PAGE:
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Mr Heffernan, who was recently named the Real Estate Institute of New Zealand’s 2018 Rural Rising Star of the Year, has a diverse farming background.
He and wife Rebecca continue to farm a 130ha irrigated property at Weston, in North Otago, alongside his real estate role.
Brought up on a farm in East Otago, he was educated at St Kevin’s College in Oamaru before heading to Lincoln for a diploma in agriculture.
His family has had a longstanding interest in harness racing and, after leaving Lincoln, he worked on prominent Canterbury horse stud Nevele R.
From there, he returned to the family farm at Morven and focused on dairy grazing. When that property was sold, he headed to Hillend in South Otago where the couple converted a farm to dairy.
They milked on that farm for two years before heading across to Tapanui for a year’s sharemilking.
That farm was sold ‘‘right on the button’’ of a $5.40 payout and the couple moved to a sheep and beef farm at Lawrence briefly, before returning to North Otago 12 years ago.
Mr Heffernan first started dealing with PGG Wrightson when he was 18 when he was given his first loan to buy cattle from then Stringer and Co manager Neville Langrish.
Mr Langrish later kept suggesting that he should pursue a career in real estate and Mr Heffernan quipped that he ‘‘finally wore me down’’.
He completed his real estate ticket online and has now completed his first full season.
While he had been told that it had been a slow, soft selling cycle — probably because of the dairy industry — he did not know any different, and he had found it ‘‘fine’’.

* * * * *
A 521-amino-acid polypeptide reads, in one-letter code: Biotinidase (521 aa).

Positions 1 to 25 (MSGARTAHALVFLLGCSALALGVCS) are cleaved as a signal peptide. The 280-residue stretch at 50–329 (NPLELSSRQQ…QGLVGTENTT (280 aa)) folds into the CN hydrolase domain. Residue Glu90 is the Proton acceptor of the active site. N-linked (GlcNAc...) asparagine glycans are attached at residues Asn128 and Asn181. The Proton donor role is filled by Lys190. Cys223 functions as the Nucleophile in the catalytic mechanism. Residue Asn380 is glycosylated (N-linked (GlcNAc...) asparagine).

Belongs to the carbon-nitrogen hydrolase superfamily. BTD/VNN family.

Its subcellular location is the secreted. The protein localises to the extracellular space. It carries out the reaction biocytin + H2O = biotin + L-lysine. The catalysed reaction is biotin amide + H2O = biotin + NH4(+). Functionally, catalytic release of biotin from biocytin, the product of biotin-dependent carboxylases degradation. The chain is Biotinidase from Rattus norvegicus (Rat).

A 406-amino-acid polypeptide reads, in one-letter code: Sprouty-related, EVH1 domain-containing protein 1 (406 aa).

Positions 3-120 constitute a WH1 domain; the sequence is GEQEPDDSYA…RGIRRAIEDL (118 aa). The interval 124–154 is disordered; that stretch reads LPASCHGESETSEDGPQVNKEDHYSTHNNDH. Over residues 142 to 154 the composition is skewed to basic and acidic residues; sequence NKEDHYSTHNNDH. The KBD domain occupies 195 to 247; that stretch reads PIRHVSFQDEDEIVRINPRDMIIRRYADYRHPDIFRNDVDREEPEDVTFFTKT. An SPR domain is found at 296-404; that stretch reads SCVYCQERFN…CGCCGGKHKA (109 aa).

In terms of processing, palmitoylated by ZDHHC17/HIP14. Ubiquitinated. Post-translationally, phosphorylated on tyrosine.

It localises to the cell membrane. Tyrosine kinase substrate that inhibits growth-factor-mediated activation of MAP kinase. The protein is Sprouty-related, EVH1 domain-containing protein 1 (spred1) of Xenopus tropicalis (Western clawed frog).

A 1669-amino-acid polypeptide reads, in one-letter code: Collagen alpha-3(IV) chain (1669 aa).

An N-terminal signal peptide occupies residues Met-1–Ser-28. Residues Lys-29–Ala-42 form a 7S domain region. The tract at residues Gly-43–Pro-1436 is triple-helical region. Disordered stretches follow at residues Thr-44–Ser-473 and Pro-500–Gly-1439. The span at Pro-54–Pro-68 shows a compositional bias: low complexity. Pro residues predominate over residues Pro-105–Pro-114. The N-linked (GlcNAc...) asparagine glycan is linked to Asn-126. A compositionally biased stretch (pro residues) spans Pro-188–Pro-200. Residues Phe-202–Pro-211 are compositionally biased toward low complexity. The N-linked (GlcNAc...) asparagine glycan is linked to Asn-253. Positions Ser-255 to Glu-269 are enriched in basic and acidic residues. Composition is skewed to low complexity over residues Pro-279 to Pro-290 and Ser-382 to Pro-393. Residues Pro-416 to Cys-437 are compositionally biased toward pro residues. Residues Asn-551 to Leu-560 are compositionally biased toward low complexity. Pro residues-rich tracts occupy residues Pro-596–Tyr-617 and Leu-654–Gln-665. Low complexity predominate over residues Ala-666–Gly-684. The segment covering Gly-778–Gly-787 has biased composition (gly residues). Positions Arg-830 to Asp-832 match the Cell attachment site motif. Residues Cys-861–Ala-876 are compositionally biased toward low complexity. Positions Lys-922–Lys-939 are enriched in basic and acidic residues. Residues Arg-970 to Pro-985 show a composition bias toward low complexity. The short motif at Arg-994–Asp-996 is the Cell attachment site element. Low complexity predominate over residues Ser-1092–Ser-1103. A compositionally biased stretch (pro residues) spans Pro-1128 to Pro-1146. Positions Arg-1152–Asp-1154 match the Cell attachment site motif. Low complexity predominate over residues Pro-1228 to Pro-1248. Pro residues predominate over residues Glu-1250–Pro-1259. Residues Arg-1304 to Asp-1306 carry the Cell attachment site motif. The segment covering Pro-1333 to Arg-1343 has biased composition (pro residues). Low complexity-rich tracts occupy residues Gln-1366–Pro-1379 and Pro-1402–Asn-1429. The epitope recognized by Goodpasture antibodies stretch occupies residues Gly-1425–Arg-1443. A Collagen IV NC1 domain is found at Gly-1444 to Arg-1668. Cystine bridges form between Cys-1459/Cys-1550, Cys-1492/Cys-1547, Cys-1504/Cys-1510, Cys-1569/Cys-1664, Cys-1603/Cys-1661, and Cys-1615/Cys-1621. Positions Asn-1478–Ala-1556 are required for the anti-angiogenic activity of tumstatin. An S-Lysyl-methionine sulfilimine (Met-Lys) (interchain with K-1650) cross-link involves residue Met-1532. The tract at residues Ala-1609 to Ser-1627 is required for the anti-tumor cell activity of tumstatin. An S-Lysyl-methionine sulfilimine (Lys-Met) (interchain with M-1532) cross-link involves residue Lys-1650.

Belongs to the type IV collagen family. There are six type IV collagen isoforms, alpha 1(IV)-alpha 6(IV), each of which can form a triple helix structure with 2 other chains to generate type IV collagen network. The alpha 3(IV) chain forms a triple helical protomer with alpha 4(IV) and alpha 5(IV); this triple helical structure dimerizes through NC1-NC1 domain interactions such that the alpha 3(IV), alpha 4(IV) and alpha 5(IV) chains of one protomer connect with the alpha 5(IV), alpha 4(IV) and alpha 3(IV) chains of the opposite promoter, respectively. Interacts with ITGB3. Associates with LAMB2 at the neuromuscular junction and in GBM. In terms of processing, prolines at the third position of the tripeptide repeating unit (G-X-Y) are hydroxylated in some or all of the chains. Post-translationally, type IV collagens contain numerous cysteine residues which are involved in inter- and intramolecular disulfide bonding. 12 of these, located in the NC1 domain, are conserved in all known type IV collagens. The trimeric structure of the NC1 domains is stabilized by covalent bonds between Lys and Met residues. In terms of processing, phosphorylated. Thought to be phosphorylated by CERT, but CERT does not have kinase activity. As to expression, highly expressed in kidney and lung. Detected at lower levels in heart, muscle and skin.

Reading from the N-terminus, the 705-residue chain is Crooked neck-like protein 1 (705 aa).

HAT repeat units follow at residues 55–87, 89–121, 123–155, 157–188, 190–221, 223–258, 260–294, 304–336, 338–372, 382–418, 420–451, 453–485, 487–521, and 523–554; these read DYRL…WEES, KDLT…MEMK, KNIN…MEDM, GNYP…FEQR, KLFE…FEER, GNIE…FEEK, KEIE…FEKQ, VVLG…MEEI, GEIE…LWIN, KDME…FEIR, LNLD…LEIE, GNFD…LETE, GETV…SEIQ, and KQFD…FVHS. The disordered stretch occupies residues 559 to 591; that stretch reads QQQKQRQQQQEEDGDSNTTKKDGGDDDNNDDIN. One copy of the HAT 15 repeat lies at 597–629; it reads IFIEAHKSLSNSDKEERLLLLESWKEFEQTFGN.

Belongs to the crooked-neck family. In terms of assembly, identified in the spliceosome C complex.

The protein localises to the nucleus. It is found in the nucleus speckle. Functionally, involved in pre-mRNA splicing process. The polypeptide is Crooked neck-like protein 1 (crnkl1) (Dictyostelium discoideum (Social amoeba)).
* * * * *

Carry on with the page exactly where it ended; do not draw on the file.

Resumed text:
Because he was still farming, he was a regular attendee at the weekly Waiareka stock sale and kept up to speed with pricing and other market factors that farmers needed to know, and his background had been invaluable.
‘‘I have remained completely in touch with the whole sector which is necessary when you sell rural property.’’
The role involved representing people’s futures; while there was a fiduciary obligation to represent the vendor, there was also a duty of care to the buyer.
Buyers were your next lot of sellers and, as one colleague noted, ‘‘it’s a long game, not a short one-dayer’’.
Because he was still farming, Mr Heffernan said he was not commission driven, which he viewed as ‘‘just a by-product of making a good sale’’.
Mr Heffernan said ‘‘solutions’’ summarised the approach that led to his success.
‘‘When you are marketing rural property, your role is to match up buyers and sellers. There is no point showing someone a $4 million farm if they only have a $2 million budget.
‘‘That is just a waste of time for everyone, and will lead to frustration. I’ve found that, so long as you listen to what buyers and sellers are saying, and can take an inventive approach, you should be able to find a solution that works for all parties.’’
The real estate, managing the firm and maintaining an interest in the the couple’s two children, Levi (11) and Stirling (8), keep him busy but he enjoys it.
Harness racing has also been a strong interest for Mr Heffernan over the years, including breeding and training.
He still had his training licence and expected he would ‘‘rev up’’ when the days got longer.
Oamaru was a ‘‘super little service industry’’ town and the expansion of irrigation had been a driving force. It was a service town that was very heavily relient on the rural sector.
‘‘It’s a gutsy little town,’’ he said.